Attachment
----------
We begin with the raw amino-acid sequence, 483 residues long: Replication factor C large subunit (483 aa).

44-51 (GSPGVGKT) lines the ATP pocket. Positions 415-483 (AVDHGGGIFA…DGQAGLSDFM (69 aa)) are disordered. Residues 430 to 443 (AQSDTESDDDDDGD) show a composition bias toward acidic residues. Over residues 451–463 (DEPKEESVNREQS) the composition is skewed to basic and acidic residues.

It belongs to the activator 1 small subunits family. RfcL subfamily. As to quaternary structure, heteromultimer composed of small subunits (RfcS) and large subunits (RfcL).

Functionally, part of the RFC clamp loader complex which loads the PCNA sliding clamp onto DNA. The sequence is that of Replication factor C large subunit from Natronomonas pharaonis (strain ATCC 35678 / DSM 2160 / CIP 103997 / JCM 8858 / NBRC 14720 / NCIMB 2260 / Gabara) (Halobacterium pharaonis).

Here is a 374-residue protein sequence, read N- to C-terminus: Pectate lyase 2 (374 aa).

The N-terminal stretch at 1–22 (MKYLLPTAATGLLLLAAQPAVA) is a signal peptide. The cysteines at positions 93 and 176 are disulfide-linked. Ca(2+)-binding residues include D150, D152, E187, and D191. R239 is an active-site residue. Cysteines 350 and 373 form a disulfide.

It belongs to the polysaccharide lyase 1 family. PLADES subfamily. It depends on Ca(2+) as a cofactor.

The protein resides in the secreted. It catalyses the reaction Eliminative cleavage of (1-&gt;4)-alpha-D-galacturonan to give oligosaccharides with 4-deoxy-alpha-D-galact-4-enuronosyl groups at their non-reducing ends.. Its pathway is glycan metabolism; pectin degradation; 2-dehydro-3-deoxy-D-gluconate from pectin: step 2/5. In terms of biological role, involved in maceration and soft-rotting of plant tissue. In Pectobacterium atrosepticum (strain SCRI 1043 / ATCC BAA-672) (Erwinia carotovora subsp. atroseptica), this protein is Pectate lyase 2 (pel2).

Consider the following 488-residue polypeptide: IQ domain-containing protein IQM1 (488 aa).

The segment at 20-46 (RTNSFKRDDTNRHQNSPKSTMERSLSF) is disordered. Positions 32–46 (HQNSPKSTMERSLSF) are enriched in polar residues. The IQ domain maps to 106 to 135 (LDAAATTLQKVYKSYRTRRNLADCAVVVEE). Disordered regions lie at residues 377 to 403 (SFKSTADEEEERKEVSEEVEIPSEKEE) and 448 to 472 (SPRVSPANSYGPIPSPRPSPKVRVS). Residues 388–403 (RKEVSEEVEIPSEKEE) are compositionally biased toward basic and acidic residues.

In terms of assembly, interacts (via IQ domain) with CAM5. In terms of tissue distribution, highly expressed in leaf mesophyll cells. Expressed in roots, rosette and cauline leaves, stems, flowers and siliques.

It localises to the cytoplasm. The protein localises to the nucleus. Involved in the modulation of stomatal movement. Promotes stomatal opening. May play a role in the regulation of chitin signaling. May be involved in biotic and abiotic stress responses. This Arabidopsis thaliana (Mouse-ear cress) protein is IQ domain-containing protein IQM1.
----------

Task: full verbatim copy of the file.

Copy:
We begin with the raw amino-acid sequence, 483 residues long: Replication factor C large subunit (483 aa).

44-51 (GSPGVGKT) lines the ATP pocket. Positions 415-483 (AVDHGGGIFA…DGQAGLSDFM (69 aa)) are disordered. Residues 430 to 443 (AQSDTESDDDDDGD) show a composition bias toward acidic residues. Over residues 451–463 (DEPKEESVNREQS) the composition is skewed to basic and acidic residues.

It belongs to the activator 1 small subunits family. RfcL subfamily. As to quaternary structure, heteromultimer composed of small subunits (RfcS) and large subunits (RfcL).

Functionally, part of the RFC clamp loader complex which loads the PCNA sliding clamp onto DNA. The sequence is that of Replication factor C large subunit from Natronomonas pharaonis (strain ATCC 35678 / DSM 2160 / CIP 103997 / JCM 8858 / NBRC 14720 / NCIMB 2260 / Gabara) (Halobacterium pharaonis).

Here is a 374-residue protein sequence, read N- to C-terminus: Pectate lyase 2 (374 aa).

The N-terminal stretch at 1–22 (MKYLLPTAATGLLLLAAQPAVA) is a signal peptide. The cysteines at positions 93 and 176 are disulfide-linked. Ca(2+)-binding residues include D150, D152, E187, and D191. R239 is an active-site residue. Cysteines 350 and 373 form a disulfide.

It belongs to the polysaccharide lyase 1 family. PLADES subfamily. It depends on Ca(2+) as a cofactor.

The protein resides in the secreted. It catalyses the reaction Eliminative cleavage of (1-&gt;4)-alpha-D-galacturonan to give oligosaccharides with 4-deoxy-alpha-D-galact-4-enuronosyl groups at their non-reducing ends.. Its pathway is glycan metabolism; pectin degradation; 2-dehydro-3-deoxy-D-gluconate from pectin: step 2/5. In terms of biological role, involved in maceration and soft-rotting of plant tissue. In Pectobacterium atrosepticum (strain SCRI 1043 / ATCC BAA-672) (Erwinia carotovora subsp. atroseptica), this protein is Pectate lyase 2 (pel2).

Consider the following 488-residue polypeptide: IQ domain-containing protein IQM1 (488 aa).

The segment at 20-46 (RTNSFKRDDTNRHQNSPKSTMERSLSF) is disordered. Positions 32–46 (HQNSPKSTMERSLSF) are enriched in polar residues. The IQ domain maps to 106 to 135 (LDAAATTLQKVYKSYRTRRNLADCAVVVEE). Disordered regions lie at residues 377 to 403 (SFKSTADEEEERKEVSEEVEIPSEKEE) and 448 to 472 (SPRVSPANSYGPIPSPRPSPKVRVS). Residues 388–403 (RKEVSEEVEIPSEKEE) are compositionally biased toward basic and acidic residues.

In terms of assembly, interacts (via IQ domain) with CAM5. In terms of tissue distribution, highly expressed in leaf mesophyll cells. Expressed in roots, rosette and cauline leaves, stems, flowers and siliques.

It localises to the cytoplasm. The protein localises to the nucleus. Involved in the modulation of stomatal movement. Promotes stomatal opening. May play a role in the regulation of chitin signaling. May be involved in biotic and abiotic stress responses. This Arabidopsis thaliana (Mouse-ear cress) protein is IQ domain-containing protein IQM1.